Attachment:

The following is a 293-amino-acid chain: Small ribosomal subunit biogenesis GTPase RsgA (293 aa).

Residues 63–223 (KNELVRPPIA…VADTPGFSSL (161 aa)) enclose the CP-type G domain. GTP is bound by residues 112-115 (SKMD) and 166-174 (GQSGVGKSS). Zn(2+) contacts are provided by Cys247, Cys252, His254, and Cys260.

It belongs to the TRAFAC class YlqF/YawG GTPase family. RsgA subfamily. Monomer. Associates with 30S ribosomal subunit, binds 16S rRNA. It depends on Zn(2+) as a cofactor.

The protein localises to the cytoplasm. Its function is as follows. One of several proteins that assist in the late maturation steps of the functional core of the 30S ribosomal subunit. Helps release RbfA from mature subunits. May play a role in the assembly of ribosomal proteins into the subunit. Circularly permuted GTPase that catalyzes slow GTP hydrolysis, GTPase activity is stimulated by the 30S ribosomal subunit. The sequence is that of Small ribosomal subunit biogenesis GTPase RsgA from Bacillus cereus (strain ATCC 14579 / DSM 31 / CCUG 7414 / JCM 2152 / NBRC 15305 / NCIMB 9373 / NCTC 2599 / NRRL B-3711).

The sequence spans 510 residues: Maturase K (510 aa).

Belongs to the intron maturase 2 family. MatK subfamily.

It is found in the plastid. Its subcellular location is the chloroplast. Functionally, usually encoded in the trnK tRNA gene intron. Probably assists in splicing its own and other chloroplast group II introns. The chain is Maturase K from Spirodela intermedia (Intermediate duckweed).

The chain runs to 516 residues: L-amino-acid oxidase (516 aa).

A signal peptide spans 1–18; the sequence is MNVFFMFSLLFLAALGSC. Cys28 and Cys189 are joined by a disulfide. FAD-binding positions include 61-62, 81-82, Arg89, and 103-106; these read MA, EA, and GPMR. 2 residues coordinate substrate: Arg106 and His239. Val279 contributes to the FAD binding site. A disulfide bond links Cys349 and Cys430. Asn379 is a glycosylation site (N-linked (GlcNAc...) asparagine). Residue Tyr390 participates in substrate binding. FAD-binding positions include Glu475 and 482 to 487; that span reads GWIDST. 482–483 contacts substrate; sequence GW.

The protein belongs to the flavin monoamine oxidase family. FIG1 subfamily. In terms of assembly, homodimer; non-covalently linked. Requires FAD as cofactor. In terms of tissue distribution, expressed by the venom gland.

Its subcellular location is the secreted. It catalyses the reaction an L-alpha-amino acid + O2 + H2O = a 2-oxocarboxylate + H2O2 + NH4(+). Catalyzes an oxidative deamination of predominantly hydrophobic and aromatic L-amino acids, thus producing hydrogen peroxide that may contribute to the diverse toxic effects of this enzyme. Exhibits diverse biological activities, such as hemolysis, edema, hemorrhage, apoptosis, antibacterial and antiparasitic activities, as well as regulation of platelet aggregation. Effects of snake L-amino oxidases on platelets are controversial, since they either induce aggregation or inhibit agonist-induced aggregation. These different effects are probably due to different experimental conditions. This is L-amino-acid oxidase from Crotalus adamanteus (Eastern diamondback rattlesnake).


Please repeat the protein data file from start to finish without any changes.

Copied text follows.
The following is a 293-amino-acid chain: Small ribosomal subunit biogenesis GTPase RsgA (293 aa).

Residues 63–223 (KNELVRPPIA…VADTPGFSSL (161 aa)) enclose the CP-type G domain. GTP is bound by residues 112-115 (SKMD) and 166-174 (GQSGVGKSS). Zn(2+) contacts are provided by Cys247, Cys252, His254, and Cys260.

It belongs to the TRAFAC class YlqF/YawG GTPase family. RsgA subfamily. Monomer. Associates with 30S ribosomal subunit, binds 16S rRNA. It depends on Zn(2+) as a cofactor.

The protein localises to the cytoplasm. Its function is as follows. One of several proteins that assist in the late maturation steps of the functional core of the 30S ribosomal subunit. Helps release RbfA from mature subunits. May play a role in the assembly of ribosomal proteins into the subunit. Circularly permuted GTPase that catalyzes slow GTP hydrolysis, GTPase activity is stimulated by the 30S ribosomal subunit. The sequence is that of Small ribosomal subunit biogenesis GTPase RsgA from Bacillus cereus (strain ATCC 14579 / DSM 31 / CCUG 7414 / JCM 2152 / NBRC 15305 / NCIMB 9373 / NCTC 2599 / NRRL B-3711).

The sequence spans 510 residues: Maturase K (510 aa).

Belongs to the intron maturase 2 family. MatK subfamily.

It is found in the plastid. Its subcellular location is the chloroplast. Functionally, usually encoded in the trnK tRNA gene intron. Probably assists in splicing its own and other chloroplast group II introns. The chain is Maturase K from Spirodela intermedia (Intermediate duckweed).

The chain runs to 516 residues: L-amino-acid oxidase (516 aa).

A signal peptide spans 1–18; the sequence is MNVFFMFSLLFLAALGSC. Cys28 and Cys189 are joined by a disulfide. FAD-binding positions include 61-62, 81-82, Arg89, and 103-106; these read MA, EA, and GPMR. 2 residues coordinate substrate: Arg106 and His239. Val279 contributes to the FAD binding site. A disulfide bond links Cys349 and Cys430. Asn379 is a glycosylation site (N-linked (GlcNAc...) asparagine). Residue Tyr390 participates in substrate binding. FAD-binding positions include Glu475 and 482 to 487; that span reads GWIDST. 482–483 contacts substrate; sequence GW.

The protein belongs to the flavin monoamine oxidase family. FIG1 subfamily. In terms of assembly, homodimer; non-covalently linked. Requires FAD as cofactor. In terms of tissue distribution, expressed by the venom gland.

Its subcellular location is the secreted. It catalyses the reaction an L-alpha-amino acid + O2 + H2O = a 2-oxocarboxylate + H2O2 + NH4(+). Catalyzes an oxidative deamination of predominantly hydrophobic and aromatic L-amino acids, thus producing hydrogen peroxide that may contribute to the diverse toxic effects of this enzyme. Exhibits diverse biological activities, such as hemolysis, edema, hemorrhage, apoptosis, antibacterial and antiparasitic activities, as well as regulation of platelet aggregation. Effects of snake L-amino oxidases on platelets are controversial, since they either induce aggregation or inhibit agonist-induced aggregation. These different effects are probably due to different experimental conditions. This is L-amino-acid oxidase from Crotalus adamanteus (Eastern diamondback rattlesnake).